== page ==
USA Basketball

United States World University Games team bounces back, blows out Norway

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In the aftermath of its loss to Canada, the United States World University Games team knew that it could finish no better than ninth at the games. In some cases, not having a medal to play for can result in a team putting forth a less than satisfactory effort.

Bob McKillop’s team had no such issues in its first consolation bracket game Sunday, as the Americans blew out Norway by the final score of 91-51. Indiana senior wing Will Sheehey led the way offensively with 16 points, while forwards Aaron White (Iowa) and Cory Jefferson (Baylor) chipped in with 11 points and seven rebounds apiece.

“When you lose two in a row and are knocked out of the medal round, it’s tough to get off the mat, and these guys showed that they are capable of that today,” McKillop said after the game according to USA Basketball. “They showed it by their unselfishness and their team defense.”

Outside of VCU’s Treveon Graham, who missed the game and will sit out the remainder of the tournament after suffering a minor concussion, every United States player who saw action scored and 29 of the team’s 34 made field goals were of the assisted variety.

Among the other standouts for the U.S. on Sunday were Creighton’s Doug McDermott (ten points), Colorado’s Spencer Dinwiddie (team-high eight assists with no turnovers) and New Mexico big man Alex Kirk (team-high eight rebounds).

“We started having fun again, and I think that’s important because everyone was starting to hit shots and getting open dunks,” said Kirk. “That’s what’s fun, and that’s why you play basketball, to have fun with it. I think that kind of got the energy going, and then our bench came through. The second-set sparked that, so that was a lot of fun.”

Three players finished the game with at least six assists, with Indiana’s Yogi Ferrell (seven) and Louisville’s Luke Hancock (six) joining Dinwiddie. After a tight first quarter the U.S. took control, with their 64.3% shooting inside of the arc proving to be one of the keys to victory.

Next up for the U.S. is a matchup with Germany on Monday morning.

Raphielle can be followed on Twitter at @raphiellej.

UNLV’s Stephen Zimmerman out with a knee injury

UNLV forward Stephen Zimmerman Jr. shoots against San Diego State during an NCAA college basketball game Saturday, Jan. 30, 2016, in Las Vegas. (L.E. Baskow/Las Vegas Sun via AP)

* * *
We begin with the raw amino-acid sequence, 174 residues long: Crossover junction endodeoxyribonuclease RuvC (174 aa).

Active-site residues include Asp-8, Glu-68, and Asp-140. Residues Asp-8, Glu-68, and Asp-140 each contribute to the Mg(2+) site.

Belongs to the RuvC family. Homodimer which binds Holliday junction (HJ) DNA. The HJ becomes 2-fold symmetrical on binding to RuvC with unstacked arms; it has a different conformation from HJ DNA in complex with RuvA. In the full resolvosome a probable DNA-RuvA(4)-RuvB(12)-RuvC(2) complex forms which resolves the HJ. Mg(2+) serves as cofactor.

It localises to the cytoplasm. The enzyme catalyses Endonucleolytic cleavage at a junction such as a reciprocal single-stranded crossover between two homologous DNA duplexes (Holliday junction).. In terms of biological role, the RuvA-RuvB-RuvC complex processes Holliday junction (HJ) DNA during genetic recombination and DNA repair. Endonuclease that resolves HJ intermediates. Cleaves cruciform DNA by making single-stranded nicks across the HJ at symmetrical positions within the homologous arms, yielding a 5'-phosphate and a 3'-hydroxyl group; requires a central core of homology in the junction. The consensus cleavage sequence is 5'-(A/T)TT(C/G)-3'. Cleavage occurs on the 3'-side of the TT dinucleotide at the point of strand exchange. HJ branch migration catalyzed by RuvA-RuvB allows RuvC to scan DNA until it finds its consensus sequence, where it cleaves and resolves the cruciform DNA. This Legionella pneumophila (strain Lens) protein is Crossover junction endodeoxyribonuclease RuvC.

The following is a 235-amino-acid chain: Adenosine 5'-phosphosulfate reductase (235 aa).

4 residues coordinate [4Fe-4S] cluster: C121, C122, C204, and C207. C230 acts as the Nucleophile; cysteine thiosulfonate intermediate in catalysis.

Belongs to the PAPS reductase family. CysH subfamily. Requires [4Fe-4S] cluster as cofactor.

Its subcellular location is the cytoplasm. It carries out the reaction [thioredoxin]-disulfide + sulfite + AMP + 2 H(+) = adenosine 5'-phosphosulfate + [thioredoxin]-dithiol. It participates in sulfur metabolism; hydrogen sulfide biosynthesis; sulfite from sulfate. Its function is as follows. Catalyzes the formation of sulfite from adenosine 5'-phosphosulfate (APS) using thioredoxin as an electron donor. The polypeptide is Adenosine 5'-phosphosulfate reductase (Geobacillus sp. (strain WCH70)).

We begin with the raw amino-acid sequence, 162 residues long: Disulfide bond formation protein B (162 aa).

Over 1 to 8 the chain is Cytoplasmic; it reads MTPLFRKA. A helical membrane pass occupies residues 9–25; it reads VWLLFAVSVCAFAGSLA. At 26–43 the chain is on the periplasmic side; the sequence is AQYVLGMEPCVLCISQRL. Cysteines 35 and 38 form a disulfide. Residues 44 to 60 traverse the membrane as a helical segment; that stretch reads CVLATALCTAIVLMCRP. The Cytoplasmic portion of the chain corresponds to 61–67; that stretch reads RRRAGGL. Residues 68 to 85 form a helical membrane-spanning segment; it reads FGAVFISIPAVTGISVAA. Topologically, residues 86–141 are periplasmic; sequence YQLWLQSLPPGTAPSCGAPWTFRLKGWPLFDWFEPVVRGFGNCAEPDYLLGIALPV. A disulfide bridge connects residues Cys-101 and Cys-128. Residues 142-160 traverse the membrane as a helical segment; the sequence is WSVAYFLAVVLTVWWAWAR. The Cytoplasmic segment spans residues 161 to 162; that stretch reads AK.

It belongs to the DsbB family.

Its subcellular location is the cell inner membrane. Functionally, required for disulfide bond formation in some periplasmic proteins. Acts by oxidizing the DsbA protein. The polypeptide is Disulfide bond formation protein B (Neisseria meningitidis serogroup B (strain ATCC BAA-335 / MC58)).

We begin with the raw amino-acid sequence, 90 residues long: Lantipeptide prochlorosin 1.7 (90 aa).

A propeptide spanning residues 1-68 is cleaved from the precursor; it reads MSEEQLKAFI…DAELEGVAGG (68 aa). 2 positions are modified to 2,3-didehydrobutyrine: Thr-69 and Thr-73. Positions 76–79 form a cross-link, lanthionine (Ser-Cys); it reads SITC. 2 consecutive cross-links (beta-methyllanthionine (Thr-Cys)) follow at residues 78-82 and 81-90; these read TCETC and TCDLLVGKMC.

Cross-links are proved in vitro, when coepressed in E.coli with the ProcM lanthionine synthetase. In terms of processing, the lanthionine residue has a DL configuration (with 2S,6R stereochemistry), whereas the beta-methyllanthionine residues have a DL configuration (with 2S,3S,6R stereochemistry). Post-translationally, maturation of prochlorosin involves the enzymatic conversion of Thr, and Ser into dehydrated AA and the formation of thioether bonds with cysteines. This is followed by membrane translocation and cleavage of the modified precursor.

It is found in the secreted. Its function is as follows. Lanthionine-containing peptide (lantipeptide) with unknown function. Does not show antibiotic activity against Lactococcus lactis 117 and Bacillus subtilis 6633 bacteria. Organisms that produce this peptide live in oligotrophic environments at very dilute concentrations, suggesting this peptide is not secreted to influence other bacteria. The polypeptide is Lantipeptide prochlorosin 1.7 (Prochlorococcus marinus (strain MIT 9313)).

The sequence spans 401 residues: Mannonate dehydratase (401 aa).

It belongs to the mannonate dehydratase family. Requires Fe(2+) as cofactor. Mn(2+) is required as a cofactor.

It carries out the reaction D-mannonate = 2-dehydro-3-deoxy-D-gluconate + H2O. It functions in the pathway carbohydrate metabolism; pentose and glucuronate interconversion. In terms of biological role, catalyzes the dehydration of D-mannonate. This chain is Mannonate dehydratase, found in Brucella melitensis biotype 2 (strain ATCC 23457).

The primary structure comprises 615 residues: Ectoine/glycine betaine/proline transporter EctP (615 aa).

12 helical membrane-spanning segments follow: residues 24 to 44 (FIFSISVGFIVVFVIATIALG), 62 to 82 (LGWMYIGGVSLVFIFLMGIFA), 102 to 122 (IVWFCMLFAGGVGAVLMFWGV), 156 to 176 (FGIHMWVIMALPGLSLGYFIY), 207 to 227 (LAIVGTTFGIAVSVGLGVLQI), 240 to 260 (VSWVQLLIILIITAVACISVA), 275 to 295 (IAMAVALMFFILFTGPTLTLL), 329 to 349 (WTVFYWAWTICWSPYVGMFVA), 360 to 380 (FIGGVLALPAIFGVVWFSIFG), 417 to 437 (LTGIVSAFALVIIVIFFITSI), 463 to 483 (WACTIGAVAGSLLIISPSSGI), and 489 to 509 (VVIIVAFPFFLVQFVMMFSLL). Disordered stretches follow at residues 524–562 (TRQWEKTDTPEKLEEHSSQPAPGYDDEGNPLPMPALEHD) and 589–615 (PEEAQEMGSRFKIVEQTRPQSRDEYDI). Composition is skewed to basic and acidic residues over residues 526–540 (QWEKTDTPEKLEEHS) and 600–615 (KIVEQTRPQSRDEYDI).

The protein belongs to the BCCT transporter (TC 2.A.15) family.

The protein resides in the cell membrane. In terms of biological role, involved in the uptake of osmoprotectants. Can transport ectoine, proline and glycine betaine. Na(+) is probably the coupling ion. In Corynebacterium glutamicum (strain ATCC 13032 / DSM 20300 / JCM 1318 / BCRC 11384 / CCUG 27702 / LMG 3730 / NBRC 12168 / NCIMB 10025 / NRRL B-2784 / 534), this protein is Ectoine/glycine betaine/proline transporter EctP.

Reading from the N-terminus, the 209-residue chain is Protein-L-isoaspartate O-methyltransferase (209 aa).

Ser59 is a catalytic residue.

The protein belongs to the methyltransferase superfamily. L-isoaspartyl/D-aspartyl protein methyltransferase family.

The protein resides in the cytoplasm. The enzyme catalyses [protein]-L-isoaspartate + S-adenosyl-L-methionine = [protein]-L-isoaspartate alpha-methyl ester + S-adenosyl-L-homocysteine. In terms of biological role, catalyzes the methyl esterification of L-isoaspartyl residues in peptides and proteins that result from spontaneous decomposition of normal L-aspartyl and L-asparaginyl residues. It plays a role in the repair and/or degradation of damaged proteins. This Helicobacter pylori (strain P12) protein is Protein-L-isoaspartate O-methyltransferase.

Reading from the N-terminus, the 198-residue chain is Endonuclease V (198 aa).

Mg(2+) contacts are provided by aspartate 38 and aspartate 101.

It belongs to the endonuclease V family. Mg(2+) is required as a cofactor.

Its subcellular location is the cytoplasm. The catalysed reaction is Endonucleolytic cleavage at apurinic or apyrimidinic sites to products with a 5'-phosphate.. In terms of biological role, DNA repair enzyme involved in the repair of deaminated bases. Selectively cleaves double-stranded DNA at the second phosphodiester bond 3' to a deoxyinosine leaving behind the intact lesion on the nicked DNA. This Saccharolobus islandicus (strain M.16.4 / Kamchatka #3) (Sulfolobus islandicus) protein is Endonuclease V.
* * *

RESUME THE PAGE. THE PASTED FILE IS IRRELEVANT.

(L.E. Baskow/Las Vegas Sun via AP)
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The injury Stephen Zimmerman suffered on Saturday will keep the star UNLV freshman out for at least a week, a source told NBC Sports.

The injury is not thought to be serious, however. Zimmerman may be kept out for longer as a precaution, but that’s a result of the Runnin’ Rebels being in a situation where the rest of their regular season is relatively meaningless.

They’re not getting an at-large bid to the NCAA tournament regardless of how they finish out league play. With back-up center Ben Carter out with a torn ACL, it’s more important to make sure that Zimmerman, who is averaging 10.6 points and 9.1 boards this season, is totally healthy for the Mountain West tournament.

That tournament, mind you, will be played at UNLV’s Thomas & Mack Center.

So the Runnin’ Rebels, regardless of how poor they’ve played this season, will always have a chance to land an automatic bid.

Anyway, the more interesting aspect of this story is how Zimmerman injured the knee. It was a completely avoidable play that came after the whistle, but I’m not sure it was what you would call a “dirty play”. You tell me:

VIDEO: Buddy Hield is ‘all money’ on game-winning three vs. No. 24 Texas

Oklahoma guard Buddy Hield (24) takes a shot over Oklahoma State forward Chris Oliver during the second half of an NCAA college basketball game in Stillwater, Okla., Wednesday, Jan. 13, 2016. (AP Photo/Brody Schmidt)
(AP Photo/Brody Schmidt)
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With a little more than three minutes left on Monday night, No. 24 Texas held a 57-51 lead on No. 3 Oklahoma in Norman as Jordan Woodard struggled again and Buddy Hield failed to find the rhythm that he had throughout the first three months of the season.

At that point in the game, Hield was 4-for-14 from the floor with 15 points and four turnovers. He had just missed a pair of wide-open threes

“I couldn’t make a shot,” Hield said after the game. But that changed down the stretch. First, Hield finally got a three to drop. On the next possession, he got all the way to the rim and scored. On the following two possessions, he was fouled on a drive to the rim and hit four free throws. And after missing a pull-up jumper, Hield did this:

“I told coach I wanted the ball,” Hield said, “I saw Lammert coming to bite, so I pulled up.”

“It’s all money.”

Hield is already the favorite to win National Player of the Year, and this performance is only going to help his cause further. Think about it like this: Buddy was not good on Monday night, at least according to his (admittedly lofty) standards. But he still finished with 27 points and shook off a cold shooting night just in time to take over down the stretch.

Now think about this: Hield’s head coach has enough confidence in him to hand him the keys in the final minutes despite the fact that he’s struggling and on a team that has two other players that Lon Kruger trusts on game-winning possessions. Think about it. When Oklahoma beat West Virginia at the buzzer, it was Jordan Woodard that the play was drawn up for. When they beat LSU, it was Isaiah Cousins that got the rock on the final possession while Hield was used as a decoy. .

Want to talk about coaching luxuries?

Kruger has three guards that can shoot, penetrate and score, and penetrate and kick, and one of them is the National Player of the Year that doesn’t mind being used as a decoy.